Monday, June 3, 2013

I am uber sad to be leaving Belgrade, Serbia, tomorrow night and so I will drown my sorrows in a Serbian Jelen Grejpfruit beer (only 2 % alcohol, so not sure how effective that'll be) while I share my favorite photos of this unique place, which is in the "top faves" category of the trip (along with Split, Croatia and Bratislava, Slovakia).  Like the host who welcomed us to this fine city, you, too, may be bewildered as to its high status amidst world-class destinations such as Paris, Rome and London.  

While my words fail to completely encapsulate its appeal, I will give the top five reasons Harold and I have been able to formulate as to our affection towards Beograd, the White City (formerly known as such for being an immaculate jewel of a city on the Danube).  

1)  The people and their hospitality.  These are honest, dedicated, fun-loving, reasonable folk that like to work hard and party hard.  There is, for the most part, a welcoming attitude towards tourists and a humility regarding Serbia and its potential to attract visitors. 

2)  It is affordable.  Having recently visited many areas where this wasn't the case, we have really enjoyed our ability to eat out a bit, have drinks in the evenings, stay in downtown accommodation, and hop on the trains without breaking our budget.

3)  The "up and coming" vibe.  To call Belgrade "shabby-chic" is a bit too simplistic.  To call it a "party city" is too reductive.  Its tourism industry is still developing, and the city has not been "polished up" for tourists, which is a fundamental part of its charm.

4)  The interesting history.  Serbia has technically only been a country since 2006, before which it was Serbia and Montenegro, after passing through a stint as a part of the former Yugoslavia.  The region has been through quite a few conflicts over the years, which has resulted in a true melting pot of a culture with Austro-Hungarian, Turkish, French, Russian and Greek influences.

5)  Our personal feelings of peace and relaxation while staying in this city, which has somehow refreshed and revived our spirits as we proceed with our travels.

Favorite words learned in Serbian and Croatian, languages which, according to locals, are so similar they can be mutually understood by speakers of either:  

borovnica = blueberry
mlijeko= milk
jelen= deer
hvala= thank you
zelim= I would like
kava= coffee
molim= please, you're welcome
pivo= beer
zdravo= hello
sestra= sister, cousin

And with that, my friends, I present some photos:

Bridge to New Belgrade by night.  Belgrade lies at the confluence of the Sava and Danube Rivers.

Harold chats with our host, Bojan, great company and an excellent guide :)

On a main commercial street, between two buildings.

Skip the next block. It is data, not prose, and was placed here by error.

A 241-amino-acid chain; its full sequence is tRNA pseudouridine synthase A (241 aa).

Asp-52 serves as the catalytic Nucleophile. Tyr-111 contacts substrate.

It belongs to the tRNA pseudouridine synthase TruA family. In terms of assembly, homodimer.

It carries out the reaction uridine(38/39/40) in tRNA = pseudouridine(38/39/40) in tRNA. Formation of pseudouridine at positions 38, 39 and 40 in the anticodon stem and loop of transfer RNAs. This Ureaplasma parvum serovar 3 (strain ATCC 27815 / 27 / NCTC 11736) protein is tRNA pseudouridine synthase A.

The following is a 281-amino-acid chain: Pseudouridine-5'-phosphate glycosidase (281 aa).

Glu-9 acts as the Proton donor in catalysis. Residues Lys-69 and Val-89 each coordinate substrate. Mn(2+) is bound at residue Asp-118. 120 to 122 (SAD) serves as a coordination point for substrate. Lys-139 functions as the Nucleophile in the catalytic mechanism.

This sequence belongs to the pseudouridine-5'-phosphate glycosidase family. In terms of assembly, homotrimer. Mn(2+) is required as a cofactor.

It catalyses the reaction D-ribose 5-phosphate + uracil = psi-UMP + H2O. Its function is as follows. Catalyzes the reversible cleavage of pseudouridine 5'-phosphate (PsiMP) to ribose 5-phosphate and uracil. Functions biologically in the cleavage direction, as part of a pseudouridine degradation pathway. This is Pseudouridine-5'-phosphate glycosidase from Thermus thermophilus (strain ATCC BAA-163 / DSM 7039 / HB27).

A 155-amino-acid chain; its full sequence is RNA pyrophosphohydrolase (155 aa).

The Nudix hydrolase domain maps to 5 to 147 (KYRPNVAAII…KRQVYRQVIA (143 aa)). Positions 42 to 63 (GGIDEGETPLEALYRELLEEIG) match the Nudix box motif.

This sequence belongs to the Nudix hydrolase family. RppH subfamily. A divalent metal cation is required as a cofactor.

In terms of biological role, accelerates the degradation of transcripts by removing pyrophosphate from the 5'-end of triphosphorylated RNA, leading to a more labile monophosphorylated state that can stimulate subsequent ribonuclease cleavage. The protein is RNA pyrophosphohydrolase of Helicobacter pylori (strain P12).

My very own collection?  Why, thank you.

One of the many charming street scenes that characterize Belgrade.

The military headquarters, bombed by NATO troops in 2000.

A Serbian Orthodox church under construction.

The lovely interior.

Copper manhole covers.

Another Serbian Orthodox church.

The same ticket booth sold movie tickets and cultural event tickets; the sales lady insisted we had requested to see "Hangover 3" instead of the children's traditional dance show, and there was no way of correcting this message that was lost in translation, so we left....

An important government building that Mexican billionaire Carlos Slim recently visited.

Near the government buildings.

Fountain in Skadarlija, Belgrade's Bohemian quarter, the former stomping ground of many of Serbia's thinkers and artists.

More Skadarlija, the most relaxing area of town.

Another street scene.

"Mexican" food has made it to Serbia!

Streets, streets, where the life is.

Garden leading to the old fortress.

The Kalemegdan Fortress, in existence since Celtic times, was rebuilt most recently by the Turks in the 1800s and houses a bunch of old tanks and a military museum.

Here they are.

Old cannon.

Along the fortress wall.

 View from the fortress.

Strolling back from the fortress, viewing the building in perpetual construction (going on 20 years!).  Harold says it looks like it's time to knock it down and start over...

Street art.

This area, known as Stari Grad, was built by the Habsburgs in the 1800s.

A building with no roof!

Another angle.

Danube waterfront.  The barges serve as bars, clubs and restaurants, and locals regularly rent "party boats" for weddings and other events.

This one is in some disrepair.

The trains are quite sluggish, but scenic in these parts.

Item in the monarchy exhibit at the history museum.  Sorry, I can't remember the name of the dynasty, or the specific purpose of this fine piece, and there was not a lengthy description available...

The crown of the last king of Serbia, in the early 1900s.

One of our regular eating spots.  Gargantuan cevapi meat sandwiches for $3!

I don't think they make these anymore...

And we end with a bulldog.  That is Harold, the Dog Whisperer, petting him.  Time for bed!

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